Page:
The crop insurance industry helps farmers manage risk and maintain the long-term health of American agriculture. Crop insurance functions well because it is designed to be actuarially sound and because participants must follow good farming practices that are based on research and sound science. Absent those traits, taxpayers could be harmed as associated program costs rise. An inter-agency USDA task force released the “NRCS Cover Crops Terminations Guidelines” which serve as the cover crop management guide for all USDA agencies.

Farmers who choose to incorporate cover crops into their operations and participate in the Federal crop insurance program must follow these guidelines and provisions of the insurance policy for the crop they are insuring. Insurance companies are following these guidelines and associated insurance policy procedures as they insure their customers. Farmers interested in exploring how cover crops can fit into their operations are encouraged to discuss all available options with their agronomic advisors and their crop insurance agent to verify their plan follows good farming practices and meets crop insurance requirements.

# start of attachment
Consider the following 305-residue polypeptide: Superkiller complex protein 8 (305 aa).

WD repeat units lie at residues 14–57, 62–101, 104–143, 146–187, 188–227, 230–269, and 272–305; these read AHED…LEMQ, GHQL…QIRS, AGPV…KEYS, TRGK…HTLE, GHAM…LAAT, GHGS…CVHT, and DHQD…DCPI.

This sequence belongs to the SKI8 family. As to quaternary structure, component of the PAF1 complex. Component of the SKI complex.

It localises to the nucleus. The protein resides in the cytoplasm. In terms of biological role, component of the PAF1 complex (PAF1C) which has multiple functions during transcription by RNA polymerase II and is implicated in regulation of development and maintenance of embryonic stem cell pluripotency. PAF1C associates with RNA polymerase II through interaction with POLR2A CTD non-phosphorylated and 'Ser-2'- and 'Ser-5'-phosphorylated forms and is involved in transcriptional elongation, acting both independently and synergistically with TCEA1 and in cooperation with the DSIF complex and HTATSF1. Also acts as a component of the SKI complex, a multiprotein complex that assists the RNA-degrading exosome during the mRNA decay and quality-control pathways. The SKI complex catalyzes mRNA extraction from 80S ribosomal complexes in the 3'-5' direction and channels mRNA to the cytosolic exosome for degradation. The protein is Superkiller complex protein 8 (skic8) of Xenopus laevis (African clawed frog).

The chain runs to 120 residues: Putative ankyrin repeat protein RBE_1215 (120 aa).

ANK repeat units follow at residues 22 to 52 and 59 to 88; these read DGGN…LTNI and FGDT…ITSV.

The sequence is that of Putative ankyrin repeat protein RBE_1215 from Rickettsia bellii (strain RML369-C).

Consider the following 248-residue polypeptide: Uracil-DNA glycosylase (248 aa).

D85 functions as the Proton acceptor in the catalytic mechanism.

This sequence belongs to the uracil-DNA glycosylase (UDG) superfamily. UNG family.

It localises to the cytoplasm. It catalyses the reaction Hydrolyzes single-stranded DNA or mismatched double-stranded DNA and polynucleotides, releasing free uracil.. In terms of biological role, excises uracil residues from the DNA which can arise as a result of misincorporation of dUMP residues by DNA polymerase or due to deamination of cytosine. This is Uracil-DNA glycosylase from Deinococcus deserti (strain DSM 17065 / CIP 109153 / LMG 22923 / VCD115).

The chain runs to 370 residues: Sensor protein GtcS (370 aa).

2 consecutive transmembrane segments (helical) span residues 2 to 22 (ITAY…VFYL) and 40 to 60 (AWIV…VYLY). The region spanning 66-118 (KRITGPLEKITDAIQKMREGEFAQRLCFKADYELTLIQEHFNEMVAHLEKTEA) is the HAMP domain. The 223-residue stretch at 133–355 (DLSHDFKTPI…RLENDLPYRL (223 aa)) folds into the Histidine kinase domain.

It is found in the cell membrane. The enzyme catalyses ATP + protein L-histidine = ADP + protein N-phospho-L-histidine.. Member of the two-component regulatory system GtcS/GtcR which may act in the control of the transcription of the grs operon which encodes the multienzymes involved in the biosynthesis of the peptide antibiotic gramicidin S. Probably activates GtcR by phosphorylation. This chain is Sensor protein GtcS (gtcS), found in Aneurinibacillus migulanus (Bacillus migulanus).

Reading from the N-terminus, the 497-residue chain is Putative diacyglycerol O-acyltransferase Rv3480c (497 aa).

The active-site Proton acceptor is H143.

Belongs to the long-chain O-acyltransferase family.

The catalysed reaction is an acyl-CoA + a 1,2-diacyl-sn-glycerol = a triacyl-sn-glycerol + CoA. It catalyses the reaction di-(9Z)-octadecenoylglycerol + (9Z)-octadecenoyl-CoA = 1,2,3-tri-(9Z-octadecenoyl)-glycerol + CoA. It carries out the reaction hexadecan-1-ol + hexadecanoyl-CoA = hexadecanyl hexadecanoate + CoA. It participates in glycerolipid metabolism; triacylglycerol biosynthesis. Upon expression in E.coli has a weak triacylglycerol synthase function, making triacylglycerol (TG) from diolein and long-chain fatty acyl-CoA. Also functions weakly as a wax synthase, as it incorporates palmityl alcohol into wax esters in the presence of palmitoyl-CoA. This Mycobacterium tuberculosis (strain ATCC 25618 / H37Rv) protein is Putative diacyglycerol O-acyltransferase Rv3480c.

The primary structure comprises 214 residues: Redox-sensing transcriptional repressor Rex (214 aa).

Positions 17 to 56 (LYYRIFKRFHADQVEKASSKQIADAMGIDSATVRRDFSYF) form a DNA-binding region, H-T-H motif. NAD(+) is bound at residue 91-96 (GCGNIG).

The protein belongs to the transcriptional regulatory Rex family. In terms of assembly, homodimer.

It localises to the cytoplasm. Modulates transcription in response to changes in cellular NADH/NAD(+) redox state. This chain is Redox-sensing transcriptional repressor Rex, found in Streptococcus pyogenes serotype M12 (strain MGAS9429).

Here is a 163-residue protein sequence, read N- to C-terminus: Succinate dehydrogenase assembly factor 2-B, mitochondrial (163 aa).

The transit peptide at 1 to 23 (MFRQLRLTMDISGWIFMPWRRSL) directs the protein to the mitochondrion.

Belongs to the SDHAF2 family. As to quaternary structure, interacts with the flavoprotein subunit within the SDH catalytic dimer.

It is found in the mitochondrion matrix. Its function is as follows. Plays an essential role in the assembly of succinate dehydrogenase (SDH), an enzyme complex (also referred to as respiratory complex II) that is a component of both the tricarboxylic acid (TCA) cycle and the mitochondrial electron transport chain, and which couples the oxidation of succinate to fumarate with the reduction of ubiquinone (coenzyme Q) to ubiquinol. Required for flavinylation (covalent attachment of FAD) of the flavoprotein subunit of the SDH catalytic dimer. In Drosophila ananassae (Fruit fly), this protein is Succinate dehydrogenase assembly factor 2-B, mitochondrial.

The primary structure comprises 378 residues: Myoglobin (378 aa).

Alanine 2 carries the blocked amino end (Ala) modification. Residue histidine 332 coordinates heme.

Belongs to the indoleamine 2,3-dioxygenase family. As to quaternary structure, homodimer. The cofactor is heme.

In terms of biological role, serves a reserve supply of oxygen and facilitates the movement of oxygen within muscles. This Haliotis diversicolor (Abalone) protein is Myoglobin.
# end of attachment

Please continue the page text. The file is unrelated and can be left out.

Crop insurance exists to protect growers’ cash crops and to prevent financial ruin when events happen outside of their control. It has evolved to become a cornerstone of farm policy because it uses hard data and science to control taxpayer cost. For crop insurance to continue functioning well for both farmers and taxpayers, its guidelines and procedures must be based on the best information available while critical research is being performed for the future.

The crop insurance industry supports continued agronomic research to determine how farmers can best incorporate cover crops and other Best Management Practices in their operations and to determine what impact those practices may have on the insured crop.

For more information on cover crops, please click here.

For cover crop and crop insurance information specific to Illinois, Indiana, Ohio, and Michigan, please click here.

* Updated August 2018